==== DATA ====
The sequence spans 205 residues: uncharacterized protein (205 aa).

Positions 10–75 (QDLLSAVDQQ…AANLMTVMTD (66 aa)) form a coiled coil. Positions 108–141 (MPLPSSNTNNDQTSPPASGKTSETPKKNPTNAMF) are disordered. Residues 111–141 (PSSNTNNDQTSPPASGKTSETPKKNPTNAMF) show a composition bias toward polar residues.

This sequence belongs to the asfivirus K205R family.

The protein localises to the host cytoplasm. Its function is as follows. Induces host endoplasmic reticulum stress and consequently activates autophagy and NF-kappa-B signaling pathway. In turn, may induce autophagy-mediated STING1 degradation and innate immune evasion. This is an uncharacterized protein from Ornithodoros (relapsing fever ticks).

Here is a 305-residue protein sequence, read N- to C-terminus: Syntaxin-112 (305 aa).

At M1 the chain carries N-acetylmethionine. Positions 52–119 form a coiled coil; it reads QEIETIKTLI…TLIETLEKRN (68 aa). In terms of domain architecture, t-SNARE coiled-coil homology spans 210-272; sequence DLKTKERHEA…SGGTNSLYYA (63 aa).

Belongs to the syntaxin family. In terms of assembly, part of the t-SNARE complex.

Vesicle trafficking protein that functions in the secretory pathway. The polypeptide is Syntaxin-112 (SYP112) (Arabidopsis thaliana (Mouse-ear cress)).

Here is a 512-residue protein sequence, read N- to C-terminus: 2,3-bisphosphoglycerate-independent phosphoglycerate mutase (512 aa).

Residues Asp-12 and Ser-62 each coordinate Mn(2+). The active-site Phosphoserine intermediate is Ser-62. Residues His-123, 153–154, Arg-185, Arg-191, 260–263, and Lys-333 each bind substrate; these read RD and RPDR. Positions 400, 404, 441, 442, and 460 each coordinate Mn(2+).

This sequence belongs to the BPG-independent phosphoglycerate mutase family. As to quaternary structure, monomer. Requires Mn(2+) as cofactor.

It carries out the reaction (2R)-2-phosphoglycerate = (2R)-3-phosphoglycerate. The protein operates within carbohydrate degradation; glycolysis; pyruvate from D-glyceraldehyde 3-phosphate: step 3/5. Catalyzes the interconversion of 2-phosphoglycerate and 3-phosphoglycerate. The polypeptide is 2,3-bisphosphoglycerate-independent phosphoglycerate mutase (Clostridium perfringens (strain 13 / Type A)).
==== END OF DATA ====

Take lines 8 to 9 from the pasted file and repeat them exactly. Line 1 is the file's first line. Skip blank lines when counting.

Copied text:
Vesicle trafficking protein that functions in the secretory pathway. The polypeptide is Syntaxin-112 (SYP112) (Arabidopsis thaliana (Mouse-ear cress)).

Here is a 512-residue protein sequence, read N- to C-terminus: 2,3-bisphosphoglycerate-independent phosphoglycerate mutase (512 aa).